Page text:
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Friday, 27 November 2009

The Monthly - November 09

November’s been a busy month of gigs and work, but the arrival of my new iPhone has kept me company and given my a few new ways and opportunities to listen to music (though it sure as hell takes a chunk out of the battery life). It’s also been a great month for me DJing, so some of the tracks below have even been tested on a live audience, so I hope that you’ll like them too. Oh, and in case you’re wondering what my favourite songs of the past ten years have been, take a look here.

1. Binky Griptite & The Dee KaysStoned Soul Christmas New To Me
2. The Who – Christmas New To Me
Quite a bit of this month has been taken up with researching and compiling the new Fishy Fishy Christmas playlist (that’s a restaurant in Brighton that I do the soundtrack for). It’s tricky finding that balance between Christmas and credible, without touching cheese. Only the punters can say if I’ve achieved that, but I hope I’m not far off. Anyway, two of the tracks that I came across were these two – I think they’re pretty cool. Binky Griptite was the guitarist on a lot of tracks by Sharon Jones (she of the Daptones), and I’m sure you all know who The Who are. So hopefully these two will get your Christmas juices flowing as we step into the yule period.

3. Howlin’ Wolf – Spoonful New To Me
October’s The Monthly had an amazing track from Muddy Waters on it, and in the notes for that I referenced an album by Howlin’ Wolf, which I’ve now managed to get hold of, though only on CD as the vinyl still eludes me. To recap, this track is the result of a collaboration in the late 60s between a Blues stalwart and some psych rockers – and the Blues stalwart hated it. The best bit is that the label called his bluff and decided to put in big letters on the front of the sleeve “This is Howlin Wolf’s new album. He doesn’t like it. He didn’t like his electric guitar at first either”. Bet that went down well!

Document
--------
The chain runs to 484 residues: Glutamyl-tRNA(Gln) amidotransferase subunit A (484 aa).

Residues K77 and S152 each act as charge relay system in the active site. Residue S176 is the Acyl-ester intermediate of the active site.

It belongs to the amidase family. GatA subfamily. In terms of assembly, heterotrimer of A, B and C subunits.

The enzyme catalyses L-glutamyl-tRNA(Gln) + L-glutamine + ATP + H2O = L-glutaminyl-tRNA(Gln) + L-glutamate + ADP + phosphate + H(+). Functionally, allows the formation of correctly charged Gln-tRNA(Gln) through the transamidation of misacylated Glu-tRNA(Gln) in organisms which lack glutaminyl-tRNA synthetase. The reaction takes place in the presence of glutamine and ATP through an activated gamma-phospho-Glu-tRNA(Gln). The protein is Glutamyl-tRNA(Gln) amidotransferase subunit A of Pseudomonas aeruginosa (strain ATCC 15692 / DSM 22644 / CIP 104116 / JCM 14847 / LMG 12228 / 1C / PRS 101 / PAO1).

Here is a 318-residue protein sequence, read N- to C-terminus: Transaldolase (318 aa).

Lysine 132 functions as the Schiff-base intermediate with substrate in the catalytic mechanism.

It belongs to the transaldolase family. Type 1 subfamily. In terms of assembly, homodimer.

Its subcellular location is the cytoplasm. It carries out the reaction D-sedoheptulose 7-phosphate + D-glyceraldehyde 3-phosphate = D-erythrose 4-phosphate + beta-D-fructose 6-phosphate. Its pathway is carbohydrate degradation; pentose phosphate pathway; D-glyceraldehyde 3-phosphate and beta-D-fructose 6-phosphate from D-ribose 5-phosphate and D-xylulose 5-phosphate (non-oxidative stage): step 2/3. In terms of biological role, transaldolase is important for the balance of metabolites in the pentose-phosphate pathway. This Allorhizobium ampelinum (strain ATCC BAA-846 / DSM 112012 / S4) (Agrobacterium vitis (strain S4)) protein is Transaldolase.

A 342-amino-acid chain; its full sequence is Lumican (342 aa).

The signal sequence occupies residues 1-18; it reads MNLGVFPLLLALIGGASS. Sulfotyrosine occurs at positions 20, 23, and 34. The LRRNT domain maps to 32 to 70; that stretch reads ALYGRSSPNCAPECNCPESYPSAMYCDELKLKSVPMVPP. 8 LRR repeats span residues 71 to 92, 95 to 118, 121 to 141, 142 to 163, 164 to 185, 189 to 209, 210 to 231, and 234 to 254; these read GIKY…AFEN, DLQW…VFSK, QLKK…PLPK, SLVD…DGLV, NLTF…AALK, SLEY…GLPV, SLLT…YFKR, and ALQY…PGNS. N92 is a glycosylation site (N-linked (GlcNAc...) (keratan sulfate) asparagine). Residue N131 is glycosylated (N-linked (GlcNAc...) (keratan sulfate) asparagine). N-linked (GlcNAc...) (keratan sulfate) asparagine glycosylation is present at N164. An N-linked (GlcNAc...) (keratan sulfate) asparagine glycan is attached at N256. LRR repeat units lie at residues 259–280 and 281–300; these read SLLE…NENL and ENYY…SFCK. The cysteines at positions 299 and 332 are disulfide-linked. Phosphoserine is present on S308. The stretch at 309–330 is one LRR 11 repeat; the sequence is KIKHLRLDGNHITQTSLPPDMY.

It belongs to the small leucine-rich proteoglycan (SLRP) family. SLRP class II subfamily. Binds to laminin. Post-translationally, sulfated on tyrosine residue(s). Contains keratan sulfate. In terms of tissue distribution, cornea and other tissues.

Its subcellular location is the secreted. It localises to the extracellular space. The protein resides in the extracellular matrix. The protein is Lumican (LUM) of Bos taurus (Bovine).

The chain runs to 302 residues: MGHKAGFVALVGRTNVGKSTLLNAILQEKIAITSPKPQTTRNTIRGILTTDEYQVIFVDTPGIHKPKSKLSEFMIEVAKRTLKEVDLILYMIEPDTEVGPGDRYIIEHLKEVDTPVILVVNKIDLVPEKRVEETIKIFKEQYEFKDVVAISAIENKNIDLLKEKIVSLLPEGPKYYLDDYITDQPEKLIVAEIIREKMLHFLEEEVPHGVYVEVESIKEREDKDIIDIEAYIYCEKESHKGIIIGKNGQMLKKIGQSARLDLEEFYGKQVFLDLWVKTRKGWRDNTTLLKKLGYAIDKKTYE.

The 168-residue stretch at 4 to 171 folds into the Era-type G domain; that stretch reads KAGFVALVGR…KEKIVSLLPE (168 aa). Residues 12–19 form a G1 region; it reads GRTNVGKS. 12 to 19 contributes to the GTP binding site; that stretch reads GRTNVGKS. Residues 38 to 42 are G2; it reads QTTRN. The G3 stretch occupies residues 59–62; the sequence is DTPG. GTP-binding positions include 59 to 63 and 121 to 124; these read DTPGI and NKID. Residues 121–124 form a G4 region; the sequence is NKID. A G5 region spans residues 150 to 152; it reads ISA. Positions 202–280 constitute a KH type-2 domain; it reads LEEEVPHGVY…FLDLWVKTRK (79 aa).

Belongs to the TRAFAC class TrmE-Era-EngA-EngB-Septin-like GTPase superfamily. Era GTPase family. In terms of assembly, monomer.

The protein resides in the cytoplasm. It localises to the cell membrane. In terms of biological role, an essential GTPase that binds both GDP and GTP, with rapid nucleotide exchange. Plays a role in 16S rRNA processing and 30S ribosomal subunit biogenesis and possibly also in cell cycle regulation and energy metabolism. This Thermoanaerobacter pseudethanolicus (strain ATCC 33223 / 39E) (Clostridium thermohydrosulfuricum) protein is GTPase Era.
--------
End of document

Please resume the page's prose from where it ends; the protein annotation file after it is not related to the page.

4. Devo – Uncontrollable Urge New To Me
Devo have been on my list of bands to investigate for a long time and a recent cheap CD in HMV was just the excuse for me to finally do that. They’re New York new-wavers from the late 70s and this was produced by Brian Eno. It’s terrifically fun pop music, essentially, and like a lot of the good new wave/post punk music of the late 70s/early 80s, this could be straight out of Hoxton or Brooklyn today. It’s the first track from their album, Q: Are We Not Men? A: We Are Devo! which also features a great cover of the Rolling Stones’ (I Can’t Get No) Satisfaction.

5. Them Crooked Vultures – Mind Eraser, No Chaser Hot Off The Press
You’ve probably read about this lot already, comprising as they do three rock gods of varying ranks. On drums is Dave Grohl (Nirvana, Foo Fighters, obvs), on bass is John Paul Jones (of Led Zep) and on vocals and guitar is Josh Homme, of Queens Of The Stone Age (who also produced the last Arctic Monkeys album). It’s a really good rock album, though whether it touches what all three have achieved in previous bands, is questionable. To be fair, few things do. The whole album’s streaming on the blog, fyizzle.

6. Julian Casablancas – Out Of The Blue Hot Off The Press
I wasn’t as affected by The Strokes as much as your average NME reader, but I’d read so many good things about singer Julian Casablancas’ debut solo record that I investigated, and was pleased to find that it is in fact a really good album of spacey, poppy, beaty, indie stuff. And I love the guitar solo just before the two minute mark – pure Brian May! It’s good timing too for him to release a solo record because The Strokes are featuring heavily in a lot of people’s best of the decade lists - #1 in NME!

7. Annie – I Don’t Like Your Band Hot Off The Press
If everyone had Annie’s approach to releasing music, there’d be bugger all in the charts most of the time. She released her first album in 2004, five years after her debut single, and then waited another five years to put out her second record, the recently released Don’t Stop. Hell, it’s worth the wait – she’s cheeky, kooky, sexy and most importantly of all, writes brilliant pop records. This track’s a great example of all those things combined.